The magical rubber stamp.
First, you will be seated, strapped, or hung into myriad devices designed to drown you. Second, you will be herded into a large metal cylinder with a latex glove hanging from the overhead. The air then will be sucked out of the cylinder until you turn blue in the face, forget the answers to third-grade math problems, and turn giddy with laughter because the fool seated next to you keeps screwing up "patty-cake."
Our reward for begrudgingly undergoing such abuse is a magical rubber stamp in our NATOPS jacket that deems us qualified to fly for another four years. According to my records, I was good to go for another two years, but I guess my chamber qual expired early.
My C-130 crew was midway through our detachment. After two weeks in theater, we had settled into the repetitive grind of flying the daily double-shuttle to Fujairah and back. The aircraft had been holding up well, with only a couple outstanding gripes. One of these involved the pressurization system, which had difficulty regulating in the automatic mode. The flight engineer (FE) needed to manually control the pressurization to keep the cabin altitude within limits. This known discrepancy had existed for several weeks on the aircraft, despite maintenance's best efforts to troubleshoot the system. The replacement of multiple regulators, controllers and valves, as dictated in the maintenance manuals, did little to correct the problem. Fortunately, both crews on our detachment were comfortable flying the aircraft in the manual-pressurization mode.
On this morning, we enjoyed a typical, uneventful flight to Fujairah. We delivered our cargo and then uploaded four pallets for the return leg to Bahrain. As we climbed out and completed the after-takeoff checklist, the FE adjusted the pressurization controller to a comfortable 1,500-fpm rate. This setting would keep us adequately pressurized on our way up to our planned cruising level of FL220, or so we thought. Passing 10,000 feet, we verified the cabin altitude in accordance with SOP. The cabin altimeter read 3,000 feet, and the pressure controller still reflected a constant 1,500-fpm rate that matched up well with our loaded Herc's anemic rate of climb.
Several minutes later, the cockpit silence was broken by the FE calling over ICS, "Everyone, go on oxygen!"
The copilot and I reached back and grabbed our quick-don oxygen masks. We managed to shoot a quizzical glance back at the FE, and we instinctively looked for signs of smoke or fumes.
The FE pointed to the cabin altimeter and simply said, "Cabin altitude."
The altimeter read about 16,000 feet, as we climbed through FL190. The crew checked in over the ICS on oxygen, and the FE worked to regain control of the cabin pressurization. Within a matter of minutes, the cabin altitude returned to normal. We removed our masks and continued on to Bahrain without further incident.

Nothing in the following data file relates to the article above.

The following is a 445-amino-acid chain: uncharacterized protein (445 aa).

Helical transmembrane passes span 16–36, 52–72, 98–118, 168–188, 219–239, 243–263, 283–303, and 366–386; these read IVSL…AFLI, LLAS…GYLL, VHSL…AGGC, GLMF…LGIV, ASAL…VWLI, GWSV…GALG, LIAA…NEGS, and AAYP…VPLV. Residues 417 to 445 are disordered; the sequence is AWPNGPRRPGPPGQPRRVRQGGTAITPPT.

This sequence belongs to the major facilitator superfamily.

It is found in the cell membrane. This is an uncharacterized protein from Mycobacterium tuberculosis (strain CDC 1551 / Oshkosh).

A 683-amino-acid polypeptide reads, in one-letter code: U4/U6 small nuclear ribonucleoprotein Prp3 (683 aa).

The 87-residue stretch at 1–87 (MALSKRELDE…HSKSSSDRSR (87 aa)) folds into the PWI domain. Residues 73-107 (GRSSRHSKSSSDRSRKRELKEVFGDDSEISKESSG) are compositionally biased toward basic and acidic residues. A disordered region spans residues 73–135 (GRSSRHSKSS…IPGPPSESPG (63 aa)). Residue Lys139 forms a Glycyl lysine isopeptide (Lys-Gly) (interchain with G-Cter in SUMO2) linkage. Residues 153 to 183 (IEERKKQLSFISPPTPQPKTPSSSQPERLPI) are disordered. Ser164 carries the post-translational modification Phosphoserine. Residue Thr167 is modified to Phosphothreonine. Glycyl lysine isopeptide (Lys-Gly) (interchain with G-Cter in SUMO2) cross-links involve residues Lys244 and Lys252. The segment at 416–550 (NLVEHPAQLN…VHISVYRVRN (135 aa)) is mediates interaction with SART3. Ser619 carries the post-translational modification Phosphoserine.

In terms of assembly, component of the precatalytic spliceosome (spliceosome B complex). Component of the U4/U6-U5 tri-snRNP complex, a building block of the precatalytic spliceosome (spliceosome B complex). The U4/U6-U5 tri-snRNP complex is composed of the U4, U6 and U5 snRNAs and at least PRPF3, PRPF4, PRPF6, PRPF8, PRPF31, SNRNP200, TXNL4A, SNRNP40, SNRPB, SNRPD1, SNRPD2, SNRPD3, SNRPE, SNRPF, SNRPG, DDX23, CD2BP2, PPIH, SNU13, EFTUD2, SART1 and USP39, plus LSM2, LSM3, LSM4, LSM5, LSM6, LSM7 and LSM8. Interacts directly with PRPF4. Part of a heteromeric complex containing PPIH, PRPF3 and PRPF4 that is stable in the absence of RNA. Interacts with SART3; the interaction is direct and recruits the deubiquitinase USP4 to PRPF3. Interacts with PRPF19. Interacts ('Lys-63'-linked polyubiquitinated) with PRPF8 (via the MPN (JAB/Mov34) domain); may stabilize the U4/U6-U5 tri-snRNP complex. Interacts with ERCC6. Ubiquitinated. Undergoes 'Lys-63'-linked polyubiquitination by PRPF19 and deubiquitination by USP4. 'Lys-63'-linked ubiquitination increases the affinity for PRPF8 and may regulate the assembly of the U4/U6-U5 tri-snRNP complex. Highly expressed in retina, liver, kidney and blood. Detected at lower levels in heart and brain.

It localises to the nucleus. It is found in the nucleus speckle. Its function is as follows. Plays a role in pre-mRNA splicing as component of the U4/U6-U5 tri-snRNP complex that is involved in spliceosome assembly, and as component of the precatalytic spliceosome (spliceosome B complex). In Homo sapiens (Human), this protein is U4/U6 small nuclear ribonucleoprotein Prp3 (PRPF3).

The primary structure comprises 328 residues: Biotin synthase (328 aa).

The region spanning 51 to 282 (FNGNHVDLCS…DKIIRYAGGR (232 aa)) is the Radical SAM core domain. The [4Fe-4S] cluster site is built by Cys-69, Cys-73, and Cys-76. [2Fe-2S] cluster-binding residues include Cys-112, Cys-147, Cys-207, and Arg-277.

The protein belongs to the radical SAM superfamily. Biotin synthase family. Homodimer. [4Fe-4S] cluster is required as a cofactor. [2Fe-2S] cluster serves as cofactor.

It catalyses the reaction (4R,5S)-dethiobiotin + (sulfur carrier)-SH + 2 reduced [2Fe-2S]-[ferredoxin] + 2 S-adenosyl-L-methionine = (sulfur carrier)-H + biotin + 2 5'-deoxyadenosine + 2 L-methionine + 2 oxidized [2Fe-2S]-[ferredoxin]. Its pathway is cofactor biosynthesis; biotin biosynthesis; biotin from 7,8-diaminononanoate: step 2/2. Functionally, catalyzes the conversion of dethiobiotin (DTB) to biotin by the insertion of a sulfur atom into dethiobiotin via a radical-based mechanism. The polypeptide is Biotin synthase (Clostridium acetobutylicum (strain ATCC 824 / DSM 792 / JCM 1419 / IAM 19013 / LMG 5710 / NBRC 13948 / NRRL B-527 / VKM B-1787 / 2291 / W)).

On the way back, we felt obligated to look a little more closely at the chain of events. How did we get into this situation? On the positive side, once the malfunction was realized, effective crew-resource management prevented further deterioration. The FE communicated an instantaneous and assertive statement, which got us all on oxygen. This action bought the crew critical time and restored our cognitive ability to troubleshoot the malfunction and complete the NATOPS procedures.
Everything was normal at 10,000 feet, our standard pressurization checkpoint. So, why did the FE again look at the cabin altimeter? As it turns out, the engineer felt tingling in his fingers. Individuals may experience different symptoms when exposed to a hypoxic environment. In retrospect, I remember thinking on climb-out how tired and somewhat dehydrated I felt. I dismissed it, though, considering the early morning brief, coupled with the exhausting summer heat in the Gulf. Both are symptoms I experienced on a high-altitude chamber ride. I made an incorrect assumption and dismissed potential cues that quickly could have alerted us to the runaway-pressure controller.
We had succumbed to a degree of complacency as we flew the same repetitive and mundane mission day in and day out. The aircraft also had a known outstanding pressurization gripe we had gotten used to. We had stopped considering the potential hazards involved with that system. Why not pay more attention to the cabin altimeter throughout our climb profile with a known bad pressure controller? We checked it after takeoff and again passing 10,000 feet, but because everything appeared normal on those checks, we didn't give it another look, despite the remaining 12,000 feet of climb to reach our cruising altitude. It all seems foolish, as I look back on it now.
We discussed the events with the other crew and learned they had experienced an instance several days before of the pressure controller suddenly initiating a 1,000-fpm rate-of-climb while level at cruising altitude. Because the controller already was written up, a new MAF was not initiated. Perhaps they should have generated an amended MAF or info-only MAF. At the very least, it certainly was information that our crews should have had.
At first glance, this was a mundane emergency our crew handled promptly. I hesitate to even use the term "emergency." I also hesitated to submit an article relating our experience. I think we all can see how these minor instances can help illuminate underlying issues that might lead to bigger problems. Perhaps the lessons we gleaned from this simple logistics flight helped us avert a bigger disaster.
LCdr. Leslie flies with VR-62.
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|Title Annotation:||complacency and aircraft emergency|
|Article Type:||Personal account|
|Date:||May 1, 2008|
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